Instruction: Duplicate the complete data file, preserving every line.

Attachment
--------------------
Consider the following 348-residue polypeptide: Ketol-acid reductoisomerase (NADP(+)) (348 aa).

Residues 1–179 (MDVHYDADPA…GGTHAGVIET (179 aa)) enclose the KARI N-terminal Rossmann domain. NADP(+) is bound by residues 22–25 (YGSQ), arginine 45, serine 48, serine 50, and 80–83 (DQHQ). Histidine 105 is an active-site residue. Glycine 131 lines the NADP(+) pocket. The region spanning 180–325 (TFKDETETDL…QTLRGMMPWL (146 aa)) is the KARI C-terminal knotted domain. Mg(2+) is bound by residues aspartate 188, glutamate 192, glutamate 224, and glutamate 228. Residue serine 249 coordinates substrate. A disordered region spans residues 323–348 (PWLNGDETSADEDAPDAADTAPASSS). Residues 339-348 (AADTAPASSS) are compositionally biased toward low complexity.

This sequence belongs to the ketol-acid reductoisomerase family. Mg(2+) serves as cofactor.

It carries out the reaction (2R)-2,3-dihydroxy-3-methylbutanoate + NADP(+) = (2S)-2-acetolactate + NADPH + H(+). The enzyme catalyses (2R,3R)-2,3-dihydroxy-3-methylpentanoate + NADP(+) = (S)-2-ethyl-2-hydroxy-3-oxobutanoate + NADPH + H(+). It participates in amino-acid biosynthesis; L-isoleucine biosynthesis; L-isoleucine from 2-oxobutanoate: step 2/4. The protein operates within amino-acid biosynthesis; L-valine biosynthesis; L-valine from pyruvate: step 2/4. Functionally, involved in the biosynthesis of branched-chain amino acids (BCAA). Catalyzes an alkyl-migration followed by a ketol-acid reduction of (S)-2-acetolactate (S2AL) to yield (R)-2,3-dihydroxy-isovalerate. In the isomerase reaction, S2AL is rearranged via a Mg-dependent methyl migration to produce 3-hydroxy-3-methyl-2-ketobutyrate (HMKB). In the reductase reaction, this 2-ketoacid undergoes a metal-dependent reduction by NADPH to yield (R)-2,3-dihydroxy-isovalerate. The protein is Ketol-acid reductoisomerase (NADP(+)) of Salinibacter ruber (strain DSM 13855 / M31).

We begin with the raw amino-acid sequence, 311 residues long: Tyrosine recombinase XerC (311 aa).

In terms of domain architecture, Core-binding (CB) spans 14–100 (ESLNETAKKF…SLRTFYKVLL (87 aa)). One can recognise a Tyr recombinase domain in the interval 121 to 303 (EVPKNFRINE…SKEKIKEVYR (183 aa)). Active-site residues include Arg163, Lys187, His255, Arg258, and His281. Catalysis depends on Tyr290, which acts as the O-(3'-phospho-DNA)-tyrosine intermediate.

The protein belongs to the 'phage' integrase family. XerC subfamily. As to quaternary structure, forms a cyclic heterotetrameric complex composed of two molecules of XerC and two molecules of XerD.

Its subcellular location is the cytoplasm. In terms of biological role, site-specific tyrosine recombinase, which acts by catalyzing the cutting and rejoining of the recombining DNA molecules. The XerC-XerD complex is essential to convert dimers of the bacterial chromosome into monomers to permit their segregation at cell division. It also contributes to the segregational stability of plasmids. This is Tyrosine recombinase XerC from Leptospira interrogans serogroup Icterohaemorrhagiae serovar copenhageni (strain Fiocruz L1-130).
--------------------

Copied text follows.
Consider the following 348-residue polypeptide: Ketol-acid reductoisomerase (NADP(+)) (348 aa).

Residues 1–179 (MDVHYDADPA…GGTHAGVIET (179 aa)) enclose the KARI N-terminal Rossmann domain. NADP(+) is bound by residues 22–25 (YGSQ), arginine 45, serine 48, serine 50, and 80–83 (DQHQ). Histidine 105 is an active-site residue. Glycine 131 lines the NADP(+) pocket. The region spanning 180–325 (TFKDETETDL…QTLRGMMPWL (146 aa)) is the KARI C-terminal knotted domain. Mg(2+) is bound by residues aspartate 188, glutamate 192, glutamate 224, and glutamate 228. Residue serine 249 coordinates substrate. A disordered region spans residues 323–348 (PWLNGDETSADEDAPDAADTAPASSS). Residues 339-348 (AADTAPASSS) are compositionally biased toward low complexity.

This sequence belongs to the ketol-acid reductoisomerase family. Mg(2+) serves as cofactor.

It carries out the reaction (2R)-2,3-dihydroxy-3-methylbutanoate + NADP(+) = (2S)-2-acetolactate + NADPH + H(+). The enzyme catalyses (2R,3R)-2,3-dihydroxy-3-methylpentanoate + NADP(+) = (S)-2-ethyl-2-hydroxy-3-oxobutanoate + NADPH + H(+). It participates in amino-acid biosynthesis; L-isoleucine biosynthesis; L-isoleucine from 2-oxobutanoate: step 2/4. The protein operates within amino-acid biosynthesis; L-valine biosynthesis; L-valine from pyruvate: step 2/4. Functionally, involved in the biosynthesis of branched-chain amino acids (BCAA). Catalyzes an alkyl-migration followed by a ketol-acid reduction of (S)-2-acetolactate (S2AL) to yield (R)-2,3-dihydroxy-isovalerate. In the isomerase reaction, S2AL is rearranged via a Mg-dependent methyl migration to produce 3-hydroxy-3-methyl-2-ketobutyrate (HMKB). In the reductase reaction, this 2-ketoacid undergoes a metal-dependent reduction by NADPH to yield (R)-2,3-dihydroxy-isovalerate. The protein is Ketol-acid reductoisomerase (NADP(+)) of Salinibacter ruber (strain DSM 13855 / M31).

We begin with the raw amino-acid sequence, 311 residues long: Tyrosine recombinase XerC (311 aa).

In terms of domain architecture, Core-binding (CB) spans 14–100 (ESLNETAKKF…SLRTFYKVLL (87 aa)). One can recognise a Tyr recombinase domain in the interval 121 to 303 (EVPKNFRINE…SKEKIKEVYR (183 aa)). Active-site residues include Arg163, Lys187, His255, Arg258, and His281. Catalysis depends on Tyr290, which acts as the O-(3'-phospho-DNA)-tyrosine intermediate.

The protein belongs to the 'phage' integrase family. XerC subfamily. As to quaternary structure, forms a cyclic heterotetrameric complex composed of two molecules of XerC and two molecules of XerD.

Its subcellular location is the cytoplasm. In terms of biological role, site-specific tyrosine recombinase, which acts by catalyzing the cutting and rejoining of the recombining DNA molecules. The XerC-XerD complex is essential to convert dimers of the bacterial chromosome into monomers to permit their segregation at cell division. It also contributes to the segregational stability of plasmids. This is Tyrosine recombinase XerC from Leptospira interrogans serogroup Icterohaemorrhagiae serovar copenhageni (strain Fiocruz L1-130).